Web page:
Penn State Is the Unluckiest Program in Men’s College Basketball

A consistently strong team is set to miss March Madness again.

Connor Groel
Feb 28 · 4 min read
Image from Abby Drey/Centre Daily Times via AP

This time a year ago, Penn State appeared well on its way to the program’s first March Madness appearance since the 2010–11 season. They reached as high as #9 in the AP Poll and entered the Big Ten Tournament 21–10 overall, the 6-seed in a conference destined to send 10 teams to the Big Dance.

We all know how this story ends. The coronavirus ended the season prematurely, leaving only questions of “what if?” According to the Bracket Matrix, the Nittany Lions were a projected 6-seed in March Madness. I agreed. Ultimately, though, we’ll never know what would have happened.

It’s unfortunate that Penn State’s best season in recent memory came during the initial outbreak of COVID-19. But for the school in State College, bad luck is simply par for the course.

This season is on track to be the fourth consecutive year where Penn State will finish in the top 50 of the KenPom rankings. Yet, barring a miraculous run to a Big Ten Tournament title, it will once again end without a trip to March Madness.

Despite a record of just 8–13, Jim Ferry’s team is currently 40th in KenPom. It’s an unbelievable statistic that speaks to the strength of Penn State’s schedule and their unluckiness in close games.

Penn State fans know this — they witnessed nearly the exact same thing two years ago. In 2019, the Nittany Lions finished 14–18, including a 7–13 mark in Big Ten regular-season play. Despite this, they entered Selection Sunday #40 in KenPom and top-50 in all three predictive metrics used by the selection committee, along with #50 in the NET, which was in its first season of use.

The resume metrics had Penn State in the high 60s, and, with records of 3–12 and 4–4 in Q1 and Q2 games, respectively, this wasn’t a team deserving of an NCAA Tournament spot, though, if you were to flip a few overtime losses, the case quickly comes more interesting.

That year, Penn State had a top-10 strength of schedule, combined with a ranking of 343rd of 353 teams in KenPom’s luck stat, which attempts to show the difference between a team’s actual record and what would be expected based on their game-by-game efficiencies.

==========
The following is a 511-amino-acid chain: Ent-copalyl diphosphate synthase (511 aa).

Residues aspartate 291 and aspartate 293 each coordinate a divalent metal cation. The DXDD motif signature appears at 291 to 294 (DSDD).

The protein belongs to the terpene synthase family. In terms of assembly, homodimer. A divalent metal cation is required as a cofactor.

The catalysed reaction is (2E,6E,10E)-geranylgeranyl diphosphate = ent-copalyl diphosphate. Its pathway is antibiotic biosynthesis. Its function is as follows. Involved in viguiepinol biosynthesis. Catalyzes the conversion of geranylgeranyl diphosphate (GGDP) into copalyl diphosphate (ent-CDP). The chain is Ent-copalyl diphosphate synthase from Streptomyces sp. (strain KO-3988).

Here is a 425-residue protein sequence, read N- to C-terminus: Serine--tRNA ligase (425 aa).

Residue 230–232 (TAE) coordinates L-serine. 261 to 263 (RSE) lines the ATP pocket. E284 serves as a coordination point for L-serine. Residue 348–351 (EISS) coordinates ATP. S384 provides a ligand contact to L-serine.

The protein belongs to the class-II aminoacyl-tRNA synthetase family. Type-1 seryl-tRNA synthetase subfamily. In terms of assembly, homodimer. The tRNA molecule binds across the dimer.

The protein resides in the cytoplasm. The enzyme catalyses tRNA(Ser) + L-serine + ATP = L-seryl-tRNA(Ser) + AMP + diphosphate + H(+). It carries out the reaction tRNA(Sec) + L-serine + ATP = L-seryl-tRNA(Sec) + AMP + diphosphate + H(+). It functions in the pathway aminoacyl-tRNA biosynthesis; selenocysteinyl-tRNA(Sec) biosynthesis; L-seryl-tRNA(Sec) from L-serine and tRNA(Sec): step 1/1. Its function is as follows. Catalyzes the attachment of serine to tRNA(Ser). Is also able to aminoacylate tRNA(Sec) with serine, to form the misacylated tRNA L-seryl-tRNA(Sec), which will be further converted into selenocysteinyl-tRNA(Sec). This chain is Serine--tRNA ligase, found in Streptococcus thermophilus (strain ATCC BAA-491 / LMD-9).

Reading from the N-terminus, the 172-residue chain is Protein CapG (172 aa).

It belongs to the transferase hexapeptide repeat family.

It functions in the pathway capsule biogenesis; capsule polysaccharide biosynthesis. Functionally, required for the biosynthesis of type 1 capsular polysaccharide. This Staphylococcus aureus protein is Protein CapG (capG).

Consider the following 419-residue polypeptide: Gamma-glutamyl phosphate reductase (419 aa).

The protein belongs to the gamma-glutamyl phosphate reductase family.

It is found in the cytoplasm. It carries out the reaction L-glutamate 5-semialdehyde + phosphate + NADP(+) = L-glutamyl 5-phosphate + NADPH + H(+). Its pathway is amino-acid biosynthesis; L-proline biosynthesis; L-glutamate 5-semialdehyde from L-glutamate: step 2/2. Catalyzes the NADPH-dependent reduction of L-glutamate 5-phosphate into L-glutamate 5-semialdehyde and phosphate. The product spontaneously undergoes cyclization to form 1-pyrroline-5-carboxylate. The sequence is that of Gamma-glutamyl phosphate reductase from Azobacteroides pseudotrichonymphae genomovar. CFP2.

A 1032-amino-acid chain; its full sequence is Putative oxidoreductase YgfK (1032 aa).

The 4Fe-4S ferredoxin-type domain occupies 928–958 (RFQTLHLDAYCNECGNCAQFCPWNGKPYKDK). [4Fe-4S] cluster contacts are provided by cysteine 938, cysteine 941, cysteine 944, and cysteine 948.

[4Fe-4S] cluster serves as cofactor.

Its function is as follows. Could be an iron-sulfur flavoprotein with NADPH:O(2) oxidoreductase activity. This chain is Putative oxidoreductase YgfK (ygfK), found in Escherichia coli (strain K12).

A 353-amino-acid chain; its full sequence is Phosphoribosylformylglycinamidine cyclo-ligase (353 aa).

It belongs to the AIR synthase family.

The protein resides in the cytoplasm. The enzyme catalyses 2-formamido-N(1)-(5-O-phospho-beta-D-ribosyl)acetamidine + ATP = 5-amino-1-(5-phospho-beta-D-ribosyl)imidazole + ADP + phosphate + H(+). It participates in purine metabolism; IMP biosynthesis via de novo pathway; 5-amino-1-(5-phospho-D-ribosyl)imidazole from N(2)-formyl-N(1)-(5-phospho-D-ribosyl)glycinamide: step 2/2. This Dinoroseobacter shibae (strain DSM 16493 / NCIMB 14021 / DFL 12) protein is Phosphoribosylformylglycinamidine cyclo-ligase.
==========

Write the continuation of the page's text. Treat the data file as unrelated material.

At -.102, this means the team would be expected to end with a winning percentage 10% higher than they actually had, which is the equivalent of about three wins.

This time around, Penn State is at a similar 2–11 in Q1 games, with the 2nd-toughest schedule according to KenPom (with shorter non-conference schedules, it’s actually the 2nd-toughest schedule on record behind this year’s Northwestern) and 295th in luck.

In fact, Penn State’s schedule has been so difficult that they have a WAB of just -1.3 according to T-Rank, meaning that an average bubble team would only be expected to go 9.3–11.7 against it. This is positively absurd.

It also speaks to how a team’s overall record is not always a strong barometer of that team’s strength. I made the case earlier this season for how a Big Ten team could make March Madness without a winning record. While that’s not out of the question yet (I’m looking at you, Indiana), I do wonder where a 10–11 Penn State team would be right now.

Even in a year like 2018 where Penn State went 21–13 and was top-30 in the BPI and KenPom on Selection Sunday, it wasn’t enough to crack the field. The team was 296th in luck and 77th in the RPI, which would be retired after the season.

The NET likely would have evaluated Penn State’s resume more favorably, but it’s unknown if that would have gotten them in the field. In this timeline, they were a 4-seed in the NIT and went on to win that tournament.

It’s more than fair criticism to say that in 2018, 2019, and now, 2021, Penn State should have won more basketball games. I’m not even sure if they deserved to make the March Madness field in 2018.

Still, the point stands that it’s very rare for a team rated so high by predictive metrics to repeatedly struggle to make the NCAA Tournament.

A strong few weeks in late January and early February had Penn State right on the bubble this year, but then a nasty four-game losing streak (including at home to Nebraska) quickly put an end to that.

Perhaps the run of bad luck will come to an end next season. I wouldn’t expect fans to be getting their hopes up, though.

Connor Groel is a graduate student at Northwestern’s Medill School. He is the editor of the Top Level Sports publication on Medium and host of the Slept On Sports podcast. His debut collection is available on Amazon.

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